talk to DS about his meltdown when he's calm, let him know that the behaviour is not acceptable but you understand that if he's feeling overwhelmed and like he's going to 'go', help him work out what will make him feel more calm. DD loves torches and light, after we had visitors the other night, she was heading for meltdown when they left, so we turned all the lights off in the living room and let her play with that.
do you keep a diary at all? this is really useful when you're trying to work out your DSs triggers, not all triggers are what you might imagine (DD cowers in horror at hand driers, but will spend hours listening to light aircraft engines )
lawks, i've written loads here, hope some of it helps
<<hugs>> Been there done that, in fact my Ds 7 recently told me (on passing) that sometimes if he tells someone no they turn into the devil like you mum then he said "they go red and shout" doubly ! I felt really bad! The day I did it I felt ashamed and spent most of the evening crying (you kind of feel that you are the only person in the world who should know better which adds to the guilt 10-fold), usually I am the calm one and take everything in my stride diffusing little unnecessary meltdowns which my Dh causes but is too blind to acknowledge but like its been said before we are only human and sometimes when there are other things happening eg money stresses, partners who seem to be more dependant on you than your Dc etc etc then its understandable.
I find that walking into another room while I quickly gather myself helps but Sometimes I know that isn't possible and on these times I take REALLY deep breaths while counting to 10 in my head (yep the old fashioned way ).
You are probably handling the meltdowns the best way, you were just caught on an off day thats all and everybody has off days no matter who they are .
Agree, dont beat yourself up about it, we are only human.
For ds things that have helped meltdowns, finding the triggers, putting more structure into his day.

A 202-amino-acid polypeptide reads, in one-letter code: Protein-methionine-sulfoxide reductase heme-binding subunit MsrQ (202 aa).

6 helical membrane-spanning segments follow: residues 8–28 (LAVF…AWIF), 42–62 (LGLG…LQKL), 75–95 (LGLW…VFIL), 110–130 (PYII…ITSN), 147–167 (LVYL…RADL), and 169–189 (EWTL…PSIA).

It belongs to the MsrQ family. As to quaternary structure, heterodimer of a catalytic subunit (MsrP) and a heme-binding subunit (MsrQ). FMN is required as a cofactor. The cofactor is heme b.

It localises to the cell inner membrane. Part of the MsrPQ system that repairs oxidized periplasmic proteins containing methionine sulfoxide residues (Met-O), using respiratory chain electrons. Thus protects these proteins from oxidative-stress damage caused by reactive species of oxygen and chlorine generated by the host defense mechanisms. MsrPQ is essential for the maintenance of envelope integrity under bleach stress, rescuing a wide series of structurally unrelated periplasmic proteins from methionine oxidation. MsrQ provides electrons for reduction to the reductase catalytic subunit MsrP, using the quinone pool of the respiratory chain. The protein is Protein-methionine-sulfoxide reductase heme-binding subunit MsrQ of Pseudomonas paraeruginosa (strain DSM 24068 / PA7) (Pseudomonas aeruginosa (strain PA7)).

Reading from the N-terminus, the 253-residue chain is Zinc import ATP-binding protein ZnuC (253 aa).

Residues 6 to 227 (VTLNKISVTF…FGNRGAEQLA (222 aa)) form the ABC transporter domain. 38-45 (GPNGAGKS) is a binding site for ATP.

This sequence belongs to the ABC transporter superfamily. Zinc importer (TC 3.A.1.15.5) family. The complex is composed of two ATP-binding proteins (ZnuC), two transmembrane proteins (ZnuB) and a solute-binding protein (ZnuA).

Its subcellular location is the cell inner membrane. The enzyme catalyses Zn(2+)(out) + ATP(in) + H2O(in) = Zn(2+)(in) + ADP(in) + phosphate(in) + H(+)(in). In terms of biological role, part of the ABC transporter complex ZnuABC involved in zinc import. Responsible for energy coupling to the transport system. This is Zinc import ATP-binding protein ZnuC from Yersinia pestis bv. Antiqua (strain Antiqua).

For example when ds was 5, he would kick, scream, hit me when it came to putting on his school uniform. At home, i used visual timetables, sequencing charts for getting dressed, timers and let ds have some control over it, by him choosing which item of clothing to put on first, if he refused.
He also didnt want to go to school, as they were not providing him with any support, but thats another story.
Thanks all. I feel a bit better knowing that i'm not alone. I just felt so bad about losing it with him to the point where he was scared. We hugged it out once he had calmed down and he went to sleep knowing just how much I love him but I'm finding it hard to forgive myself!
Dame - thanks for the idea of a diary. I will get a book tonight and start making notes. I've been trying to rack my frazzled brain as to what triggered last nights episode. I think I was expecting a tantrum as we had had a tiring day (lots of walking) but I can't remember the actual trigger. It might also help when it comes to assessment if I can give examples of DS behaviour and triggers as I'm worried that if we have the assessment on one of DS's 'good' days they won't take me seriously.
I really want to try and help him recognise when this is coming so he can try and help himself. He has started to have meltdowns in class and I'm worried about him getting bullied. DS likes playing with torches so that might be a good place to start...